Drug-eluting stents (DES) are not associated with increased rates of stent thrombosis or major ischemic events compared with bare-metal stents, hint results of a propensity analysis based on the DAPT study. "What I've learned from this is the myth of bare-metal stents—they are not safer," said Dr Dean Kereiakes (Christ Hospital Heart & Vascular Center/Lindner Research Center Cincinnati, OH), who presented findings. "The practice that we see every day of colleagues putting in bare-metal stents because they perceive them to be safer and they perceive that dual antiplatelet therapy could be shorter—I'm not sure that's the right thought process." Some observers, however, were cautious in interpreting whether propensity matching could provide a level playing field for the comparison.

Slide 10.

Endocarditis Cases Rise After Predental Antibiotic Use Falls
A study from England suggests that the number of cases of potentially fatal endocarditis increased after guidelines stopped recommending prophylactic antibiotics prior to dental surgery. "We want to emphasize that although we have demonstrated a temporal association, we have not demonstrated a cause-effect relationship, and other explanations for the change are possible," cautioned senior author Prof Martin H Thornhill (University of Sheffield School of Clinical Dentistry, Sheffield, UK). In direct response to the study, the National Institute for Health and Care Excellence (NICE) issued a press release saying it will immediately review the new findings and assess what impact, if any, it will have on the guidelines. "In the meantime, the current NICE guidance should continue to be followed," the NICE advises.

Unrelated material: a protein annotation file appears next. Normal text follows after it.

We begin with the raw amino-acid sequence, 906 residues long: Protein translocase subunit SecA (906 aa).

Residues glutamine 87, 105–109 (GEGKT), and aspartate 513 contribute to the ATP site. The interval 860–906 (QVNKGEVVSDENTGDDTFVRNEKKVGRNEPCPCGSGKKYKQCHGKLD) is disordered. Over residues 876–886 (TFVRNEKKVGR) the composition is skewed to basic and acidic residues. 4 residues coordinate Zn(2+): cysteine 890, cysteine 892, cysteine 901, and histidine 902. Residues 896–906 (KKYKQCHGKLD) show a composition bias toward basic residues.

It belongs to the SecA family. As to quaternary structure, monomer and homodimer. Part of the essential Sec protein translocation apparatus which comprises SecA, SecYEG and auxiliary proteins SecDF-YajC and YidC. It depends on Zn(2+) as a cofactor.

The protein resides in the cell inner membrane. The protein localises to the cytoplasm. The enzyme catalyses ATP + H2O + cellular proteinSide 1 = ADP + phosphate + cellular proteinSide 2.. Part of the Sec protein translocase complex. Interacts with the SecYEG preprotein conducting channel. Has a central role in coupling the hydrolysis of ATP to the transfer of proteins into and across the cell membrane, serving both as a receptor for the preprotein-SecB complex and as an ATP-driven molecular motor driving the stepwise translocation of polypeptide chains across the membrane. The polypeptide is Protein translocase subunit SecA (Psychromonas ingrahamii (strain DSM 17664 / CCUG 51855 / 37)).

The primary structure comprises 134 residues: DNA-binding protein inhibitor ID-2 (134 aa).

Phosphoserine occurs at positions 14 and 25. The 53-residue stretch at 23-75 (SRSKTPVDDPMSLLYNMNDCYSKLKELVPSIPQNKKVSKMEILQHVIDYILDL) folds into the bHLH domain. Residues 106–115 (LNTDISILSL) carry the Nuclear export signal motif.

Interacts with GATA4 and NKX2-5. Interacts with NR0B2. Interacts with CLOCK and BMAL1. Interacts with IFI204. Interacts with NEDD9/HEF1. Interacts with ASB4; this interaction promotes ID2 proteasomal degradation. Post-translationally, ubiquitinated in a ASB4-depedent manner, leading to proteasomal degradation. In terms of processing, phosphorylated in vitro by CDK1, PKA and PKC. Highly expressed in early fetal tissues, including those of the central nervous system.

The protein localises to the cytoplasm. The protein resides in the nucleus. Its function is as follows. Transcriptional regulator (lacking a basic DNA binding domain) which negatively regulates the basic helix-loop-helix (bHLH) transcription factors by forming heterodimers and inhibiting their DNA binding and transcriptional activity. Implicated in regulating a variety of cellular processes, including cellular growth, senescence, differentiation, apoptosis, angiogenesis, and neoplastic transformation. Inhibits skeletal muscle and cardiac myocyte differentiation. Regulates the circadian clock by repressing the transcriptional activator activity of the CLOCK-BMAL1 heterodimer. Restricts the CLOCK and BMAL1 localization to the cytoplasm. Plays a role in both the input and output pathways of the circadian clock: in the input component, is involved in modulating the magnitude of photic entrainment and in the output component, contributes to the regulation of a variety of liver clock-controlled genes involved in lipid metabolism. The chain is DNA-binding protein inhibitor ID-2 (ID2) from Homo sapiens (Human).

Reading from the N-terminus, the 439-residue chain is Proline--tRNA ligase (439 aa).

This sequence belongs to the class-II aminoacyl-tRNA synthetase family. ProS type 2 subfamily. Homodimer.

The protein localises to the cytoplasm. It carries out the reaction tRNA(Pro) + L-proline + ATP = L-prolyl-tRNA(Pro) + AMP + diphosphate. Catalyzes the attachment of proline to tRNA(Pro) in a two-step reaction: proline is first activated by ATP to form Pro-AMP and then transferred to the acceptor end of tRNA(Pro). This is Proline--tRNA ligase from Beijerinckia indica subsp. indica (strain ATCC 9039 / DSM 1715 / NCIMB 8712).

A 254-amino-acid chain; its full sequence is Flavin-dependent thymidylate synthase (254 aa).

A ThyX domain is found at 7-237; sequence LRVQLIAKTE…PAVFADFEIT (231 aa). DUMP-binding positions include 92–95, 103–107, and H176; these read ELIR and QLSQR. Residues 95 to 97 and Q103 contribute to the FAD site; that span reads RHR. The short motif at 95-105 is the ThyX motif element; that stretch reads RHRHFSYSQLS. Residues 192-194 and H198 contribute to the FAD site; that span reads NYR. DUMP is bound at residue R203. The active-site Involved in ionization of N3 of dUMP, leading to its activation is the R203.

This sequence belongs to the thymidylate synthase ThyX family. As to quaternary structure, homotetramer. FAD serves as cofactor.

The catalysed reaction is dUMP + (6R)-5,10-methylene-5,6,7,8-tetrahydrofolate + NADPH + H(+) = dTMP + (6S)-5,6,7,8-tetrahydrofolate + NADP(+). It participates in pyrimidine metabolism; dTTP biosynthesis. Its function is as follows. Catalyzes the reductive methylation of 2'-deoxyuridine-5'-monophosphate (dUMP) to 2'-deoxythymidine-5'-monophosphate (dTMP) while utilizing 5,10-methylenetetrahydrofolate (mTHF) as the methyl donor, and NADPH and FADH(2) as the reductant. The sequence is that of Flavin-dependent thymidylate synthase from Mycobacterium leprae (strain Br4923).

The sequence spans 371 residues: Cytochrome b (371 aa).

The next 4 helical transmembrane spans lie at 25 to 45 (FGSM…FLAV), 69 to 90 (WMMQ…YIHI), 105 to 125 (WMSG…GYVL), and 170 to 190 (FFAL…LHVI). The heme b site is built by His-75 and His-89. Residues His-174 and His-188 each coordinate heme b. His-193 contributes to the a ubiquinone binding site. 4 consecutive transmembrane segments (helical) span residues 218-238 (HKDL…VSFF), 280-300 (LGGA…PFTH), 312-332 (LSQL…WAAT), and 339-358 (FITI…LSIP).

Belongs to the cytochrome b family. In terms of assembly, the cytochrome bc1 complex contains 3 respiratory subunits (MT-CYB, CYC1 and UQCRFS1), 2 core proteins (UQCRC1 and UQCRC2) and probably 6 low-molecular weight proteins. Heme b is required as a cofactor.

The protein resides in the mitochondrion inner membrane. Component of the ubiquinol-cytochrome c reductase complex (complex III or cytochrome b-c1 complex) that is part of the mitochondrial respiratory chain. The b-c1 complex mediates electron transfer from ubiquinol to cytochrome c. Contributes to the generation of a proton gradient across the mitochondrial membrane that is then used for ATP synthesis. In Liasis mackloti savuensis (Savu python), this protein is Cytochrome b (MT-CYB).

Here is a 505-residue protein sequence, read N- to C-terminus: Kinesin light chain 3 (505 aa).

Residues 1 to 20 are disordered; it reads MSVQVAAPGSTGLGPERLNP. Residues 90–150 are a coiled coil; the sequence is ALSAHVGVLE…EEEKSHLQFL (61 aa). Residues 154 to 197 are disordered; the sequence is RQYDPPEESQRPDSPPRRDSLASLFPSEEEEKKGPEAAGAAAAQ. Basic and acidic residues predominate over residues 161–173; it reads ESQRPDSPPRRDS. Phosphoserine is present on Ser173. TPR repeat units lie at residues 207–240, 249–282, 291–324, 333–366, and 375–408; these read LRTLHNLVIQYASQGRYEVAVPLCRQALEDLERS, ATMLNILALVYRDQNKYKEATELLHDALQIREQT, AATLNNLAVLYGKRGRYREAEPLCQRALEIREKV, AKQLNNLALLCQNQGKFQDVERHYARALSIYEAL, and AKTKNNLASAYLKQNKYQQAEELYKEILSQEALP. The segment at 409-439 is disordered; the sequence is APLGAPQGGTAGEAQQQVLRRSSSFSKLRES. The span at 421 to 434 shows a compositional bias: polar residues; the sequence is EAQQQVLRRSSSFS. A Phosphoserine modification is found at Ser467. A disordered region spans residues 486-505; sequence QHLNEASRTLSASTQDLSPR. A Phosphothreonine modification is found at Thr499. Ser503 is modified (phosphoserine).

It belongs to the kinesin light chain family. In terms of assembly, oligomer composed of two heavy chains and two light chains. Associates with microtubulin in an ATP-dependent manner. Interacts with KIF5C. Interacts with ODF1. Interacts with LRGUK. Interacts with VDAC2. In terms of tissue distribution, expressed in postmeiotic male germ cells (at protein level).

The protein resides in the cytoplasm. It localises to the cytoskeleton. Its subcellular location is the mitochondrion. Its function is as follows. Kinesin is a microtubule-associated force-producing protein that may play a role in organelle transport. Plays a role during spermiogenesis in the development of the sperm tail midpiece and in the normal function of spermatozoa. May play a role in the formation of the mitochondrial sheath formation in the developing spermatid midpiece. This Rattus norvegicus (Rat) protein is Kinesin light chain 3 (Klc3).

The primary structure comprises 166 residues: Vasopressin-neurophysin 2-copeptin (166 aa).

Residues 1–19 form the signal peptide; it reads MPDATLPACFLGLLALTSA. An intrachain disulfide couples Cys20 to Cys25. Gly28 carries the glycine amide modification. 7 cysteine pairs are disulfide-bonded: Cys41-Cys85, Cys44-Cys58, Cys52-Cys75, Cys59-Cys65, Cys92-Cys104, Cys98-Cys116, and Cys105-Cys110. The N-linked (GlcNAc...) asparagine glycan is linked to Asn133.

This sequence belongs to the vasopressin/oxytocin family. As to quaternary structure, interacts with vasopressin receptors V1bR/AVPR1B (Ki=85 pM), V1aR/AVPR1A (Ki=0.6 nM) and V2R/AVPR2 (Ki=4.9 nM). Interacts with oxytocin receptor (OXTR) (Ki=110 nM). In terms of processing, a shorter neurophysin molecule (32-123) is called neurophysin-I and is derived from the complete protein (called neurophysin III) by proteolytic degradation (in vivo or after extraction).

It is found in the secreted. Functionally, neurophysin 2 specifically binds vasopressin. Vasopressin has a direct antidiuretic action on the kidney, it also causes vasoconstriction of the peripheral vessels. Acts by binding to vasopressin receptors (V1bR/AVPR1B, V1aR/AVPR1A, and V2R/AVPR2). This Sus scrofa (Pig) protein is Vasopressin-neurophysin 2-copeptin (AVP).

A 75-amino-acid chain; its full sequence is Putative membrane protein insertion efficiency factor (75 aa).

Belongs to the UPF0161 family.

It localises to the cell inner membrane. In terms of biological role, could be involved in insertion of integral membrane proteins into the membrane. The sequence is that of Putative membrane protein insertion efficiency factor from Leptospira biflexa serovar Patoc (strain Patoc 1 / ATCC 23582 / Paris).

Image courtesy of CDC

Slide 11.

HDL Functionality Inversely Linked With CVD Events
In a population of patients healthy at baseline, cholesterol-efflux capacity, which is a marker of HDL function that measures reverse cholesterol transport, was inversely associated with incident atherosclerotic cardiovascular disease. Those with greater functionality had a 67% lower risk of MI, stroke, coronary revascularization, or death from cardiovascular causes. In contrast, HDL-cholesterol levels were not inversely associated with cardiovascular risk. The finding supports "retiring" the HDL-cholesterol hypothesis—the idea of simply raising HDL cholesterol to reduce the risk of cardiovascular disease—and instead should shift the focus to measures of HDL functionality, said lead investigator Dr Anand Rohatgi (University of Texas Southwestern Medical Center, Dallas, TX).

Image from iStock

Slide 12.

Contributor Information

Megan Brooks
Freelance Journalist
Weston, Connecticut

Steve Stiles
Associate Editor
Freemont, California

Susan Jeffrey
Neurology News Editor
London, Ontario, Canada

Allison Shelley
Medscape Conference News Editor
Ottawa, Ontario, Canada

Darbe Rotach
Medscape Senior Photo Editor
New York City

Charles Cherney
Freelance Photographer
Chicago, Illinois

John Gress
Freelance Photographer
Chicago, Illinois

Sue Hughes
Senior Journalist
London, United Kingdom

Michael O'Riordan
Senior Journalist
Hamilton, Ontario, Canada

Marlene Busko
Freelance Journalist
Montreal, Quebec, Canada